In the Admissions Office’s experience, most students from the UK do not have different or unusual transition issues or special advising needs. That said, students can take advantage of the strong support system in place for their academic, personal and social concerns. The Advising Programs Office has a very good website including the Advising Matters brochure.
First-Year (Freshman) Advising
The goals of first-year advising are to help students make the transition from secondary school to uni, and to help sort out their educational experience. All incoming first-year students start out with a network of advisers who serve as the chief initial resources for academic and non-academic advice:
- a proctor (who lives in the dorm and advises on personal, residential, social, and academic matters),
- a freshman academic adviser (a faculty member, administrator, or proctor who helps select courses and explore questions on academic matters,educational goals, summer opportunities, career plans, and extracurricular interests)
- a peer advising fellow (a sophomore, junior or senior student who offers advice and assistance from a student’s perspective),
- a resident dean of freshmen (one of four assistant deans who work closely with proctors).
Second-year (Sophomore) advising
The goals of sophomore advising are to support students as they focus on their academic interests, and to help them make successful transitions into their Houses and their chosen concentrations.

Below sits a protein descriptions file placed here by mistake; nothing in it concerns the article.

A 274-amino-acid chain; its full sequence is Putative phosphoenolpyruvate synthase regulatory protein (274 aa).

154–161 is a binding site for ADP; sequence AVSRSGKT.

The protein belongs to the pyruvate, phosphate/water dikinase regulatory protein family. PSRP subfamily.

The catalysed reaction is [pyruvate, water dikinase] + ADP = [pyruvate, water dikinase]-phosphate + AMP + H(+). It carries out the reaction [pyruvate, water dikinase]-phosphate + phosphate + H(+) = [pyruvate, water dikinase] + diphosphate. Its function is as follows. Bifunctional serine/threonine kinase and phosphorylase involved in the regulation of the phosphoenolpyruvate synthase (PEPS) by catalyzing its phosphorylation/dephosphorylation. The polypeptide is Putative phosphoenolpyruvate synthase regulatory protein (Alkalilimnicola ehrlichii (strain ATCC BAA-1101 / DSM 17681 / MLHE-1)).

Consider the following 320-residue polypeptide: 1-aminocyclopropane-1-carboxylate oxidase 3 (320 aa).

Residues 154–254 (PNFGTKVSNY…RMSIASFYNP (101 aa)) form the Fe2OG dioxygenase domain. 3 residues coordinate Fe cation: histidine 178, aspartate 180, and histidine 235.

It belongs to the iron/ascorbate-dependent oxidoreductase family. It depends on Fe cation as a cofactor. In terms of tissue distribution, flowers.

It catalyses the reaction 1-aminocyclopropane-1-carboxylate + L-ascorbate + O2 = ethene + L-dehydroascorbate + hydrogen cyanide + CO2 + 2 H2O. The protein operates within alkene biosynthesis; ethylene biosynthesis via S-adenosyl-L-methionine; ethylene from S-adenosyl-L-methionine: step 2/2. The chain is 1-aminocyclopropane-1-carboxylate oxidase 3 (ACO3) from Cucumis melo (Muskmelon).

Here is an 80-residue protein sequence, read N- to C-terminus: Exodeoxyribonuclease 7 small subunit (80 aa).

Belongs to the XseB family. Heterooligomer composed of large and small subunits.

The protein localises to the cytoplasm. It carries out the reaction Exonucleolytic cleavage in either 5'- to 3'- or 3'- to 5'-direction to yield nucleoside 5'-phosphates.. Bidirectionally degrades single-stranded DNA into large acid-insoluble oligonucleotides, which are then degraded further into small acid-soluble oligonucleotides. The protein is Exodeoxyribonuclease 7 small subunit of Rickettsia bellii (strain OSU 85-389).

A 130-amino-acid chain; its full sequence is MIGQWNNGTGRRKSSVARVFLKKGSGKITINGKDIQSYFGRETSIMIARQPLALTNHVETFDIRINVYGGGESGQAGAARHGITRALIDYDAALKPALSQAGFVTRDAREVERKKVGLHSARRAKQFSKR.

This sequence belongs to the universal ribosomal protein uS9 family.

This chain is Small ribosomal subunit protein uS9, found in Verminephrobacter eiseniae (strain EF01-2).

- A sophomore adviser (who is matched with students based on shared interests and helps them choose classes, select a concentration, think about study abroad and fellowships, and make summer plans)
- House Masters (who help set the tone for House activities and are wonderful sources of knowledge about Harvard and the world beyond)
- House tutors and resident dean (who help with a range of academic and personal matters and broad life questions)
- Concentration advisers (who help create an academic path within the chosen concentration.)
Once a student declares a concentration at the end of the third semester, the concentration adviser assumes primary academic advising responsibility for the student.
Advising Network Portal
The portal is an online tool which displays a student’s formal network of advisers in one place, with photos and e-mail links. Students also use the portal to gain access to their course enrolment, placement scores, grades, and other information.